Roche has terminated one of two Phase II trials testing its drug ralmitaront in patients with schizophrenia, the Big Pharma confirmed to Endpoints News.

The study was terminated last month, according to a June 22 update to the registry on clinicaltrials.gov. Begun in September 2020, the trial was looking at ralmitaront in patients with acute schizophrenia. The trial enrolled 286 patients out of an originally planned 308.

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Years af­ter link­ing arms with Bris­tol My­ers and both Mer­cks, Sutro finds its lat­est part­ner in Tokyo

Astellas and Sutro Biopharma are linking arms on a new field of antibody-drug conjugates that they hope will improve upon existing cancer immunotherapies.

The Tokyo pharma will dole out $90 million in cash for the collaboration, the companies said Monday afternoon. That upfront payment will extend the South San Francisco biotech’s runway from late 2023 into the first half of 2024, Cowen analysts noted.

Pearl Huang, Dunad Therapeutics CEO (Ken Richardson, PR Newswire)

Long­time biotech leader Pearl Huang takes the reins as CEO of No­var­tis-backed up­start

It has only been a few months since Pearl Huang exited the top seat at Cygnal Therapeutics, but now she’s back at the helm of another biotech.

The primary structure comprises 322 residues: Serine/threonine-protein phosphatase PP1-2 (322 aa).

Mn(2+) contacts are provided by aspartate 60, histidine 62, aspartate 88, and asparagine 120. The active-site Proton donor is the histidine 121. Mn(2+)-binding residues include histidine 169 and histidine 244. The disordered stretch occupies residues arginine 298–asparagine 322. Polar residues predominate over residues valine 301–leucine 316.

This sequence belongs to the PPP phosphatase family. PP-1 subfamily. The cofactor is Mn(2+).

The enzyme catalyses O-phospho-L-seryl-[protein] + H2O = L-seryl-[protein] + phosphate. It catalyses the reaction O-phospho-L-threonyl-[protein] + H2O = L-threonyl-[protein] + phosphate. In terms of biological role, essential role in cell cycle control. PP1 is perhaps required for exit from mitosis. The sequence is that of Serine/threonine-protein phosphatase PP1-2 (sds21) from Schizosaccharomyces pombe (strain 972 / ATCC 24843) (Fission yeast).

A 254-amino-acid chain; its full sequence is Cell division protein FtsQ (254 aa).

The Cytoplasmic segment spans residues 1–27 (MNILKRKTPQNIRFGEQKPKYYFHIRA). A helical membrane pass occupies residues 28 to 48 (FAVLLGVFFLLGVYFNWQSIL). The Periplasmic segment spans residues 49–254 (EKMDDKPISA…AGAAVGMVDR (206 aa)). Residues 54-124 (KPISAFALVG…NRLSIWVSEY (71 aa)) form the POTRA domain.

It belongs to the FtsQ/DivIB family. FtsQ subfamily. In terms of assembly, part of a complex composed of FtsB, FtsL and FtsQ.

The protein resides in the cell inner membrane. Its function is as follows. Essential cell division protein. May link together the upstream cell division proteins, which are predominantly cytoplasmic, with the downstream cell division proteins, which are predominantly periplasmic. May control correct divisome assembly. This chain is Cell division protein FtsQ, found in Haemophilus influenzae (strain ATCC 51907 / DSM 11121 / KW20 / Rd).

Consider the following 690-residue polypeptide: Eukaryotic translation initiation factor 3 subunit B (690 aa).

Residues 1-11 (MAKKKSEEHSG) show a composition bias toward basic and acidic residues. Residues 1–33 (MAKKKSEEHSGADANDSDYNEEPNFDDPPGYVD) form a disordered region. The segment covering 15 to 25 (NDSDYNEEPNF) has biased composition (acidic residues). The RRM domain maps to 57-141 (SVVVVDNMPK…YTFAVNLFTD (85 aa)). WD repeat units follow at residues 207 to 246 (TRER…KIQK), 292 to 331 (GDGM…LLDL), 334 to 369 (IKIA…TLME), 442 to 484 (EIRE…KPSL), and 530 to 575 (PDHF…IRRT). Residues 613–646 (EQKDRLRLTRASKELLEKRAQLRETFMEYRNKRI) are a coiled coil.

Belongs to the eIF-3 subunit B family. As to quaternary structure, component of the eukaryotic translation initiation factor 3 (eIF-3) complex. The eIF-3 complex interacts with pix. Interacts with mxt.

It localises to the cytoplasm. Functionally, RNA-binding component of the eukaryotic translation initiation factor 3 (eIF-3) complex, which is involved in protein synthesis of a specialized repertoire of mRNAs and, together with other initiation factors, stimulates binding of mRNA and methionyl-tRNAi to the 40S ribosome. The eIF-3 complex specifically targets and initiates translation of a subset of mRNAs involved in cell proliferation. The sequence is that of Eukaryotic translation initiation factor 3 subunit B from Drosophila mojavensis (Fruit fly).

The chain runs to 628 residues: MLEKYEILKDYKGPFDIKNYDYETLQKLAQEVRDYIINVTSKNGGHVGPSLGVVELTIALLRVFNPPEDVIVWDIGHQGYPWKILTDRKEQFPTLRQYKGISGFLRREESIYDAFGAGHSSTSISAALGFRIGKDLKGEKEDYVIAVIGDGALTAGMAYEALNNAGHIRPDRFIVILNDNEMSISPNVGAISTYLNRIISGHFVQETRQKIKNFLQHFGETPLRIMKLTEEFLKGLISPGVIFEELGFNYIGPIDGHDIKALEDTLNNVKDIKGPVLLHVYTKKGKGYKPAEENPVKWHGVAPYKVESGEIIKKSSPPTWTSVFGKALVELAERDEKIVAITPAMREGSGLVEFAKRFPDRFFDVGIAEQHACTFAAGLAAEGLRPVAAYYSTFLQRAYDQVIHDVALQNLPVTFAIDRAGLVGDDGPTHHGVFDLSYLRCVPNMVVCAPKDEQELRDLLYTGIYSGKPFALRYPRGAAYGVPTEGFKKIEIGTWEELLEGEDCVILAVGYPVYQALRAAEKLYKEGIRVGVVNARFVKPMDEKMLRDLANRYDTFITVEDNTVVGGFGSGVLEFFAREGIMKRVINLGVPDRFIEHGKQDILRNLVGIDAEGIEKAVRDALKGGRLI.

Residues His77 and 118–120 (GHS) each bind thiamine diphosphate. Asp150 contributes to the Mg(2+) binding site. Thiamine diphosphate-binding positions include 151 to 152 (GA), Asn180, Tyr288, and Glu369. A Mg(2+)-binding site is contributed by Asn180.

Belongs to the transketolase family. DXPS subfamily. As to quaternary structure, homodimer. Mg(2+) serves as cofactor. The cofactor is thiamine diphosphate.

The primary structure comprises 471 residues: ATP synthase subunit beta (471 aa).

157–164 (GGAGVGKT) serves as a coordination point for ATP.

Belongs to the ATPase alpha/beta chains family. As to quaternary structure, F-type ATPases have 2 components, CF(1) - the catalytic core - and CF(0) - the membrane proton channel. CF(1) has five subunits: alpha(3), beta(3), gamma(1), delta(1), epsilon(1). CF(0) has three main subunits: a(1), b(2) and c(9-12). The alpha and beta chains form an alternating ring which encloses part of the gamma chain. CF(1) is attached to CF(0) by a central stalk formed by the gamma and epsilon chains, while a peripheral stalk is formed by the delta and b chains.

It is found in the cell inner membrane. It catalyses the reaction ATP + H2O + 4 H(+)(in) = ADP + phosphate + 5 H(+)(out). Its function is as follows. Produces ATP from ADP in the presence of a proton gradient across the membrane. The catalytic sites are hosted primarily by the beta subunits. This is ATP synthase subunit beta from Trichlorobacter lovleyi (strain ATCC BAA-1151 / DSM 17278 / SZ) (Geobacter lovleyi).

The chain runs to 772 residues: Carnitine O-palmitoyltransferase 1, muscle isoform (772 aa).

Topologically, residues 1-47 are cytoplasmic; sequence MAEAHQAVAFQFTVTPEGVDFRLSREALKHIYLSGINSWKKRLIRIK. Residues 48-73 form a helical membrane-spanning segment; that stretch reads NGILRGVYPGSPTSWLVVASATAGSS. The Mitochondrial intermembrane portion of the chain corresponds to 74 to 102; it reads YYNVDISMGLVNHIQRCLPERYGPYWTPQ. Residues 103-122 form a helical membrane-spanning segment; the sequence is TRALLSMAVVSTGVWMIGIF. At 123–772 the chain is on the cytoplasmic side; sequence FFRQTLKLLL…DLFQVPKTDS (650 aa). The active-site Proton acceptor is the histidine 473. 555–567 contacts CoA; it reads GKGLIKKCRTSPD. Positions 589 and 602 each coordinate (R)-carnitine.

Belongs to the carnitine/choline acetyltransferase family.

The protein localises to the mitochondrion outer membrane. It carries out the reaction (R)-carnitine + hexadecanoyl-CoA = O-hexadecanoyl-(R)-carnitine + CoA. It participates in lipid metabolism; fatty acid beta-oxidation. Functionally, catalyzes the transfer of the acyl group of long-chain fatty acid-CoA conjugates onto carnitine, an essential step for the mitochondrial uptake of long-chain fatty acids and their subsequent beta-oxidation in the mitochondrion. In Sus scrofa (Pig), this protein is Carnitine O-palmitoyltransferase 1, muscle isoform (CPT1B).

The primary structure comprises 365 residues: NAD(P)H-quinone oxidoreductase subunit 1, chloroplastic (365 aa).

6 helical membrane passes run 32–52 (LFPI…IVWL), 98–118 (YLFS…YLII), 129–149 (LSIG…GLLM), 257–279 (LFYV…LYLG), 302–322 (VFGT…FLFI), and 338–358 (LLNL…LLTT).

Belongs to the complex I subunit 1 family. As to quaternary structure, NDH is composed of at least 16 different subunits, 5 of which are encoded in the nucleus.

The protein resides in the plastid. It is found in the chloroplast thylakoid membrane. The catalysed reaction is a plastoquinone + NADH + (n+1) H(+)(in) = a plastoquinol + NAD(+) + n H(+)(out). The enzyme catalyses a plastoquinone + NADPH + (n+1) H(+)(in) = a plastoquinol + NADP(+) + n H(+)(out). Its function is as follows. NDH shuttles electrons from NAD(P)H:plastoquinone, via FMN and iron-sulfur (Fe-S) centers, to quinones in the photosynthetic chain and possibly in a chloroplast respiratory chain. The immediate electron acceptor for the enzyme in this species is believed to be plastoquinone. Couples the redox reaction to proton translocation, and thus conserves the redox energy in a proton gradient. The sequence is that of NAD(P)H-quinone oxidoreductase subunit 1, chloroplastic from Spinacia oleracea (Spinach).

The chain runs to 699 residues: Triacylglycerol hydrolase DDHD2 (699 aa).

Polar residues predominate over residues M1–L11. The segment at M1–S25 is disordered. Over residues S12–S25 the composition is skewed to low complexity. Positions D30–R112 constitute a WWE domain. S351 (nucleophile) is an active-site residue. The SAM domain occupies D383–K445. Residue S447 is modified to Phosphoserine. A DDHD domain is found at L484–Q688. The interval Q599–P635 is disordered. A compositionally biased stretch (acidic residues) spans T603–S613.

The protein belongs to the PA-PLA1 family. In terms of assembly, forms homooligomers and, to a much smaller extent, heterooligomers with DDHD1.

After taking a few months off — passing an exam in that time to get her captain’s license from the US Coast Guard — she’s been named CEO of Dunad Therapeutics, a biotech focused on developing a small molecule covalent therapies that was founded in 2020. Huang told Endpoints News that two factors attracted her to going back to the c-suite: the company’s technology and its co-founders.

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Matt Gline, Roivant CEO (John Sciulli/Getty Images for GLG)

Roivant chops sick­le cell gene ther­a­py, der­ma­tol­ogy drugs to fo­cus on 'high­er val­ue pro­ject­s'

Roivant is sweeping a suite of drugs, including a gene therapy for sickle cell disease already in the clinic, out of its pipeline.